In 1971 Preston's synthesiser sound made a tasteful contribution to the Gil Evans album Where Flamingos Fly, and, at around this time, his old friend Carla Bley asked him to appear on her album Escalator Over The Hill, featuring such musicians as Gato Barbieri, Charlie Haden and Paul Motian.
In the mid-1970s, having left Zappa, Preston created some excellent music in a jazz-rock- funk vein that compares well to other music of the era, for instance that by the Brecker Brothers and Chick Corea. A good example of this is the track "Bannon Call" from the album Vile Foamy Ectoplasm.
Preston served as keyboard player and musical director for British pop star Leo Sayer from 1975 to 1978, and contributed orchestration and synthesiser work on the soundtrack of the Francis Ford Coppola film Apocalypse Now
in 1979. Preston became a member of avant-garde clarinetist John Carter’s group and recorded four albums with him, and feeling that his time with Carter was a great musical experience.
For his part, Carter was keen to clarify what a pioneer Preston was in the field of keyboard electronics. Returning to his jazz origins, Preston recorded a solo piano album, Hear Me Out, in 1997 and a piano trio album in 2000 entitled Transformation. These discs confirm Preston’s status as an original piano voice with his roots firmly in jazz: one has only to listen to the atonal boogie of the track "Bad Boy" on Hear Me Out, or his quirky treatment of Cole Porter’s "I Love You" on Transformation.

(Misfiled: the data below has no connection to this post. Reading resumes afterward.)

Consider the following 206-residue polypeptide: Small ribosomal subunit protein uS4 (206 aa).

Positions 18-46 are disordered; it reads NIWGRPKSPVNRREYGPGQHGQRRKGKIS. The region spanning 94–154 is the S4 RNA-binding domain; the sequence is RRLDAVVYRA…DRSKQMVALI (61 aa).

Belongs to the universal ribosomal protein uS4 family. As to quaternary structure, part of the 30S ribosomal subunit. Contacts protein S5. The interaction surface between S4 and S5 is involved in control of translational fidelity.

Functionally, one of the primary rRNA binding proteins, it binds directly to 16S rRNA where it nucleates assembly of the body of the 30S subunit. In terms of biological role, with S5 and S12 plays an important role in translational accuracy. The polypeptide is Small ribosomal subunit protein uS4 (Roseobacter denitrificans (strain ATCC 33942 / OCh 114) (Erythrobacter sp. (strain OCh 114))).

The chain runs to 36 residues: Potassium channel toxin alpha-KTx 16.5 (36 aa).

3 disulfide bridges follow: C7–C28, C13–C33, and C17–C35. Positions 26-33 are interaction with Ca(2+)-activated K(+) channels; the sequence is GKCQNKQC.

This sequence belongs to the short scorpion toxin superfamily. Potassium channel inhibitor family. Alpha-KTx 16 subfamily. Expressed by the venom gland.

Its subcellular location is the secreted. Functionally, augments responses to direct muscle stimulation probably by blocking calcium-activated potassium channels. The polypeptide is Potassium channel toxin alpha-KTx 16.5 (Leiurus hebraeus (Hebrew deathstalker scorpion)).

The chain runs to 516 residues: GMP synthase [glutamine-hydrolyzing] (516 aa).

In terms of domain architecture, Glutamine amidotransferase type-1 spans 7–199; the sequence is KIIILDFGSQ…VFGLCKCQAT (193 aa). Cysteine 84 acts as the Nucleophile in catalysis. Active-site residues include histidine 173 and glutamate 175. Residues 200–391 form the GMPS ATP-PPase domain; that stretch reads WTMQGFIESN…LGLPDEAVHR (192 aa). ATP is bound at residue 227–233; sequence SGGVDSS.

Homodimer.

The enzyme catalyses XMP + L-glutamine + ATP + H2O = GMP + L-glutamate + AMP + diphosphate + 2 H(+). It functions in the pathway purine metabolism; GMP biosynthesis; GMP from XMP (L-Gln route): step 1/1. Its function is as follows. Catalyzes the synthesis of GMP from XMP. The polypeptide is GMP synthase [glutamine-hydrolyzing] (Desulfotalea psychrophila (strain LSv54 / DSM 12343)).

Preston has kept up a constant stream of musical activity, composing movie sound- tracks, theatre music, contemporary classical music and appearances with the Grande Mothers, performing the music of Frank Zappa. He has said: “What I see in art is that everything is focusing down to one kind of form … I wish somebody would name it.”
Select Discography As a Leader:
As a Leader:
Alien (with Michael Mantler)(1985)
Hear Me Out (1997)
The Don & Bunk Show (with Bunk Gardner)(2005)
Vile Foamy Ectoplasm (2008)
Retrospective (2009) As a Sideman:
As a Sideman:
Frank Zappa: Absolutely Free (1967)
Frank Zappa: We’re Only In It For The Money (1968)
Frank Zappa: Uncle Meat ( 1969)
Frank Zappa: Burnt Weeny Sandwich (1970)
Frank Zappa: Weasels Ripped My Flesh (1970)
Frank Zappa: Fillmore East (1971)
Frank Zappa: Waka/Jawaka (1972)
Frank Zappa: The Grand Wazoo (1972)
Frank Zappa: Roxy And Elsewhere (1974)
Carla Bley: Escalator Over The Hill (1971)
Gil Evans: Where Flamingos Fly (1971)
Buell Neidlinger: Marty’s Garage (1973)
Robby Krieger: Robby Krieger (1985)
John Carter: Dance Of The Love Ghosts (1986)
John Carter: Fields (1988)
Bobby Bradford/John Carter: Comin’ On (1988)
John Carter: Shadows On A Wall (1989)
Michael Mantler: Live (1987)
Peter Erskine: Aurora (1988)
Ivo Perelman: Ivo (1989)
The Grandmothers: A Grandmothers Night At The Gewandhaus (2003) Web Site:
Contributor: Geoffrey Wills